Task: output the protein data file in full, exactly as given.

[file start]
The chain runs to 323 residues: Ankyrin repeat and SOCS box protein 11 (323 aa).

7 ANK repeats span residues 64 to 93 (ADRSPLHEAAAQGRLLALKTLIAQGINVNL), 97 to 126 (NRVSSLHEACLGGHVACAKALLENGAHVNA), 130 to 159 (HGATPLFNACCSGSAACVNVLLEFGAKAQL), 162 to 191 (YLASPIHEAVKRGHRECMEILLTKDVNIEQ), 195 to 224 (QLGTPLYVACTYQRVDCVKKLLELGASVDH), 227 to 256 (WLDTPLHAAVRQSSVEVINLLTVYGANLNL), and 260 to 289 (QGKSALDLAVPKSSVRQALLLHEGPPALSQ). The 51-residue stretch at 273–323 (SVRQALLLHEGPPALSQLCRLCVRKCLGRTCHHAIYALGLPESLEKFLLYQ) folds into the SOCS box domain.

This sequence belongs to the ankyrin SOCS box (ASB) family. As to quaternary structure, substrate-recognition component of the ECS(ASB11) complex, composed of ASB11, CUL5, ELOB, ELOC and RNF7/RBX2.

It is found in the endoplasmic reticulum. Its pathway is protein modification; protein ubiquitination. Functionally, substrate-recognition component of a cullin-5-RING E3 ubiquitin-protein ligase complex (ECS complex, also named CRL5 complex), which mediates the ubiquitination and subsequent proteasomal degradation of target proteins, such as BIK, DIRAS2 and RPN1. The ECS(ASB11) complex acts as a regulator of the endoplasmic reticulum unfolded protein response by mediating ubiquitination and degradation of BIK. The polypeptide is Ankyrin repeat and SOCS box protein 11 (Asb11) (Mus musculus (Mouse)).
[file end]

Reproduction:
The chain runs to 323 residues: Ankyrin repeat and SOCS box protein 11 (323 aa).

7 ANK repeats span residues 64 to 93 (ADRSPLHEAAAQGRLLALKTLIAQGINVNL), 97 to 126 (NRVSSLHEACLGGHVACAKALLENGAHVNA), 130 to 159 (HGATPLFNACCSGSAACVNVLLEFGAKAQL), 162 to 191 (YLASPIHEAVKRGHRECMEILLTKDVNIEQ), 195 to 224 (QLGTPLYVACTYQRVDCVKKLLELGASVDH), 227 to 256 (WLDTPLHAAVRQSSVEVINLLTVYGANLNL), and 260 to 289 (QGKSALDLAVPKSSVRQALLLHEGPPALSQ). The 51-residue stretch at 273–323 (SVRQALLLHEGPPALSQLCRLCVRKCLGRTCHHAIYALGLPESLEKFLLYQ) folds into the SOCS box domain.

This sequence belongs to the ankyrin SOCS box (ASB) family. As to quaternary structure, substrate-recognition component of the ECS(ASB11) complex, composed of ASB11, CUL5, ELOB, ELOC and RNF7/RBX2.

It is found in the endoplasmic reticulum. Its pathway is protein modification; protein ubiquitination. Functionally, substrate-recognition component of a cullin-5-RING E3 ubiquitin-protein ligase complex (ECS complex, also named CRL5 complex), which mediates the ubiquitination and subsequent proteasomal degradation of target proteins, such as BIK, DIRAS2 and RPN1. The ECS(ASB11) complex acts as a regulator of the endoplasmic reticulum unfolded protein response by mediating ubiquitination and degradation of BIK. The polypeptide is Ankyrin repeat and SOCS box protein 11 (Asb11) (Mus musculus (Mouse)).